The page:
The National Basketball Association (NBA)


The National Basketball Association (NBA) is an American professional basketball league with 30 teams throughout the United States and Canada. It is one of the most popular sports leagues in the world and features some of the best players in the game. NBA teams compete in two conferences, each with a division and an overall standing. The top-ranking teams at the end of the regular season engage in a playoff to determine the championship. The top-ranked team receives the Larry O’Brien Championship Trophy, while each player and major contributor on the winning team receives a championship ring.

In addition, the league awards a Coach of the Year award and a Most Valuable Player award to its best players each season. Sporting News also awards an Executive of the Year award to the general manager deemed to have made the biggest difference for his or her team during the season.

Ticket sales are not the primary source of revenue for the NBA, but they are an important part of the sport’s marketing strategy. Other sources of revenue include television broadcasting rights, merchandise, and sponsorships. The NBA also maintains an NBA Foundation that contributes to community-based programs in urban areas.

Since its inception, the NBA has seen several significant changes in the way it operates. The original league had seventeen franchises, but a process of contraction began in 1950 and reduced the number to eleven teams. In 1954, the NBA introduced a 24-second shot clock to encourage more shooting and discourage stalling.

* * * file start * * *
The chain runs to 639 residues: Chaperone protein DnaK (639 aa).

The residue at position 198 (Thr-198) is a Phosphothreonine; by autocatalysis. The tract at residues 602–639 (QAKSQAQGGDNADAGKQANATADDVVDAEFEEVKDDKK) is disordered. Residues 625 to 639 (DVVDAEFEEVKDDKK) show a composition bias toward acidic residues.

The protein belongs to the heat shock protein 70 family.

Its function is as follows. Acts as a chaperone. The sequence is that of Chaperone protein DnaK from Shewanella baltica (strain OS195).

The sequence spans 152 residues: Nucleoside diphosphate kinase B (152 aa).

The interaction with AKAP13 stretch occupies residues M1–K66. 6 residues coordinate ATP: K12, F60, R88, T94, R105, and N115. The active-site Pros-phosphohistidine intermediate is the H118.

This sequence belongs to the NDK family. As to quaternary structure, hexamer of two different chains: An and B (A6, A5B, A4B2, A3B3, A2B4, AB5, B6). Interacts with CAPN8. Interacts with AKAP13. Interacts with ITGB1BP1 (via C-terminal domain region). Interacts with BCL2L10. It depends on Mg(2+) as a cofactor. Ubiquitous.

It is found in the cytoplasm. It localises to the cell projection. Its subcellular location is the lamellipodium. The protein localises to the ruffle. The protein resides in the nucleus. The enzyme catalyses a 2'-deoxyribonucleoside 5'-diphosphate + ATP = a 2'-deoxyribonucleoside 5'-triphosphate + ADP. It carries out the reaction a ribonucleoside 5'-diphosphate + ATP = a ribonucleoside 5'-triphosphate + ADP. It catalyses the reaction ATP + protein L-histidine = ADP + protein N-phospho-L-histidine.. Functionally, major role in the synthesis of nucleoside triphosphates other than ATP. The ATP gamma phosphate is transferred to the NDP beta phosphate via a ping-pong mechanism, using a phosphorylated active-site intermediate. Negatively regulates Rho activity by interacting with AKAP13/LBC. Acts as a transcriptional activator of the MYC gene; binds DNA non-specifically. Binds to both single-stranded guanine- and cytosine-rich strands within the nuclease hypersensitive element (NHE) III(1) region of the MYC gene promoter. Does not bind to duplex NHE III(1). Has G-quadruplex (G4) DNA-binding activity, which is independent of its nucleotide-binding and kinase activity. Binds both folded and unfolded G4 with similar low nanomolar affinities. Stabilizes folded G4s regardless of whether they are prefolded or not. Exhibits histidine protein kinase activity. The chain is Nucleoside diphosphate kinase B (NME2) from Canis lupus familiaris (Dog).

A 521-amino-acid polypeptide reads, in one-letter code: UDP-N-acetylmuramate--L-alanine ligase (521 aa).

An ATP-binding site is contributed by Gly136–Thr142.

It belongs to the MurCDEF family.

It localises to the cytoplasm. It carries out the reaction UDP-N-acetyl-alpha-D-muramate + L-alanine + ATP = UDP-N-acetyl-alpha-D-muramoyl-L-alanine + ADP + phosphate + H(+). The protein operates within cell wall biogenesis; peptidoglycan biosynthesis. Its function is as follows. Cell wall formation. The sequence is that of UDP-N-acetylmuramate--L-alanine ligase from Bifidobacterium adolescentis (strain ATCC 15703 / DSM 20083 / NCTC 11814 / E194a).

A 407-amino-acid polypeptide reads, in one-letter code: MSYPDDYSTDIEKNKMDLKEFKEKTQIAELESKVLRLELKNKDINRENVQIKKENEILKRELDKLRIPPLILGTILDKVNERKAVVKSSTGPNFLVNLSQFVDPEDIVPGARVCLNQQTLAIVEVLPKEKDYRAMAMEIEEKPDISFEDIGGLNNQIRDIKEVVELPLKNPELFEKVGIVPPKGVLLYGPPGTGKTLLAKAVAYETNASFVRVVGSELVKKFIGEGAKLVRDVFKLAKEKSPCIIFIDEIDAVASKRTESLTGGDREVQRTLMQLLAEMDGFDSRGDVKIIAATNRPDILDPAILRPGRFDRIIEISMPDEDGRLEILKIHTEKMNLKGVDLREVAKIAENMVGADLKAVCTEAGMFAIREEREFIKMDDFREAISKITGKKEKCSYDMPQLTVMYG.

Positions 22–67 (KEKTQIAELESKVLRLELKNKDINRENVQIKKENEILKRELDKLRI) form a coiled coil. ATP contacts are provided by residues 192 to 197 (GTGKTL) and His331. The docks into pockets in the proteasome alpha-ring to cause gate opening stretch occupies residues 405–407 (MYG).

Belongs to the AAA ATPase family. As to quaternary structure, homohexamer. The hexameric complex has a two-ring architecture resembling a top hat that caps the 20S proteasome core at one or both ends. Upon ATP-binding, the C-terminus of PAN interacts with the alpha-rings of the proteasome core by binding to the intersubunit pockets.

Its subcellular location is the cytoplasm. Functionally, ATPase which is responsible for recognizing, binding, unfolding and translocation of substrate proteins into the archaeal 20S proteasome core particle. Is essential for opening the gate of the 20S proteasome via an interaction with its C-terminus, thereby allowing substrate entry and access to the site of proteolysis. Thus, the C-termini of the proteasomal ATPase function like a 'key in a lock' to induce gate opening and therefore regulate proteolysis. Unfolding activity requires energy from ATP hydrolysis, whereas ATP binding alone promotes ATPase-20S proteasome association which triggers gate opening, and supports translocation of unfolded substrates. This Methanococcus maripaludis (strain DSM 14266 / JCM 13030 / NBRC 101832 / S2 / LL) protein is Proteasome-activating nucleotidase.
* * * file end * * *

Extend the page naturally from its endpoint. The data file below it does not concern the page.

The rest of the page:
Over the course of a regular season, each team plays 82 games (60 home and 20 away). Teams are awarded 40 points for a win and 30 for a loss, with a tie counting as half a point. During the All-Star break, which takes place Feb. 17-22 this year, the NBA allows its players to rest and participate in a variety of events.

The top eight teams in each conference qualify for the playoffs, which is a best-of-seven series. The higher seed plays the lower-seeded team in each round, with the No. 1 seed facing No. 8 and so on.

In the early years of the NBA, the Boston Celtics led by center Bill Russell won 11 of 13 championships from 1956-57 to 1968-69, creating the league’s first dynasty. This era also saw the first black player in the league, Japanese-American Wataru Misaka, who played for the Knicks in 1947-48. Until the mid-1980s, most of the league’s teams were reluctant to sign African-American players because of the social stigma and racism in America. However, the New Orleans Jazz, Charlotte Hornets, and Seattle SuperSonics all became the first expansion teams to sign black players in 1987-88. These signings helped to change the face of the NBA. Currently, there are more than 400 active NBA players of color.